Ulcerative colitis (UC) is a type of inflammatory bowel disease (IBD). According to estimates, it may affect as many as 907,000 people in the United States.
In this article, we look at the potential complications of UC. We also cover the symptoms of each complication to help people with UC detect serious problems early and get urgent care where necessary.
Can you die from ulcerative colitis?
Although UC is a lifelong condition, it is not usually life-threatening.
There is no cure for UC, but treatments can help prevent flare-ups, or episodes of symptoms, and allow people to achieve and maintain symptom-free periods called remission.
As a result of these treatments, people with UC and other forms of IBD tend to have survival rates that are similar to those of people without the disease.
However, UC can increase a person’s risk of developing severe complications, especially if the disease does not respond to treatment.
A person with UC may have a higher risk of the following health problems:
Although it is rare, doctors consider toxic megacolon to be the most serious complication of IBD.
Toxic megacolon occurs when inflammation of the colon causes it to enlarge. This enlargement prevents the colon from contracting correctly, resulting in a buildup of gas.
As the colon swells with gas, it is increasingly likely to burst. If the colon bursts, it can release harmful bacteria and toxins into the bloodstream.
According to the Crohn’s & Colitis Foundation (CFF), between 5 and 8 percent of people with UC will develop colorectal cancer within 20 years of their diagnosis.
The increased risk of developing colorectal cancer is most likely to affect people with severe UC and those who have had symptoms for 8 to 10 years.
People who have not received treatment for UC also have a higher risk of colorectal cancer.
People with these risk factors are more likely to develop dysplasia, in which abnormal cells are present in the lining of the colon or rectum. These abnormal cells may become cancerous over time.
The CFF recommend that people with UC take the following steps to reduce their risk of colorectal cancer:
- have a colonoscopy every 1 to 2 years
- visit a gastroenterologist at least once a year
- discuss symptoms and concerns during regular checkups
- continue to take their prescribed medications even if they feel better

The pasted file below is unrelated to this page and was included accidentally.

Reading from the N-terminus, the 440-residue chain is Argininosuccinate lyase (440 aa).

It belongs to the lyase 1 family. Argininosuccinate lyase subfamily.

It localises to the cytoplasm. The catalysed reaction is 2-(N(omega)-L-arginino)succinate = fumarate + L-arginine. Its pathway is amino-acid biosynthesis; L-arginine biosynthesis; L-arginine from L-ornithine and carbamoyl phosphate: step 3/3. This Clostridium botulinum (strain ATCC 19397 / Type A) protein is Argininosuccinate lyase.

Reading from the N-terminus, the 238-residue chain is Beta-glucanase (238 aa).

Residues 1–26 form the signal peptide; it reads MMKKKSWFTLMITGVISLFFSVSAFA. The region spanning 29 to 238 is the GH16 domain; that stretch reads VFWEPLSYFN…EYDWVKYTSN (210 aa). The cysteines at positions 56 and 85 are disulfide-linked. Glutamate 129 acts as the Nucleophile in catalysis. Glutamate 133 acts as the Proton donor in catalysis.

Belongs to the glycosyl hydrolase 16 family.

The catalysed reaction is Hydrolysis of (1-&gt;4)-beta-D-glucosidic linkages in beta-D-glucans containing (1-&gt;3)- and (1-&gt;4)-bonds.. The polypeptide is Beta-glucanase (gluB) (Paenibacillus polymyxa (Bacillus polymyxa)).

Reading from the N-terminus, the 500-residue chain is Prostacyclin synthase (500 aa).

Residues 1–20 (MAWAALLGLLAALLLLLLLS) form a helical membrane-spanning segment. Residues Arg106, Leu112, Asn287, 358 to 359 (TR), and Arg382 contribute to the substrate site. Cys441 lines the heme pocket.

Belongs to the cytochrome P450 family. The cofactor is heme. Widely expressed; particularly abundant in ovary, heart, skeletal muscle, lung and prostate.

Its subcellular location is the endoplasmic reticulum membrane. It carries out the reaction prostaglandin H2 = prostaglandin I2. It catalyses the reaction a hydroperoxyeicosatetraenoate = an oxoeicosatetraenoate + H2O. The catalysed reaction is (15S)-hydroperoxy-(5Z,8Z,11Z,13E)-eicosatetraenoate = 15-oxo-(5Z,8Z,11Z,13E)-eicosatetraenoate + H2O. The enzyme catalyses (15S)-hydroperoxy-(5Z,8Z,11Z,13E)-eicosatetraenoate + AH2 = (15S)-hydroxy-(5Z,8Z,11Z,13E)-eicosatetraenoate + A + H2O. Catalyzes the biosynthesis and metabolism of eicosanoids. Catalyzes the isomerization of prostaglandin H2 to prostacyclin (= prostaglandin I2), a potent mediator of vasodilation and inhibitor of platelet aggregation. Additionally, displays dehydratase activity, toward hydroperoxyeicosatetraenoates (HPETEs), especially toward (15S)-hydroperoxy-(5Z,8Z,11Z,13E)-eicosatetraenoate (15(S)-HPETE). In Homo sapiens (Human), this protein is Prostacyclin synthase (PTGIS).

- notify a doctor if a family member develops colorectal cancer
- exercise regularly
- eat a healthful diet
A person with colorectal cancer may experience one or more of the following symptoms:
- diarrhea or constipation that lasts for more than a few days
- a constant feeling of needing to empty the bowels
- rectal bleeding with bright red blood
- dark stools
- abdominal pain or cramping
- weakness and fatigue
- unexplained weight loss
Primary sclerosing cholangitis (PSC) is a condition that involves inflammation and damage to the bile ducts. The bile ducts are tubes that transport digestive enzymes out of the liver and into the digestive system.
PSC affects about 3 percent of people with IBD and generally only occurs when the bowel disease is extensive.
PSC is a lifelong disease that typically progresses slowly, and it also increases the risk of some potentially life-threatening complications.
Common symptoms of PSC include:
jaundice, which is a yellowing of the eyes and skin
- intense itching, especially on the palms of the hands or soles of the feet
In the later stages of PSC, a person may experience the following complications, which can indicate severe liver disease:
A person who experiences any of the above symptoms should seek urgent medical attention. Severe liver disease can be life-threatening.
Although doctors do not usually classify UC as a life-threatening disease, having this condition can increase the risk of more severe health complications.
People who are familiar with the symptoms that UC complications can cause will be better equipped to detect any changes in their health.
Early recognition of these symptoms can allow people with suspected complications to seek treatment without delay.
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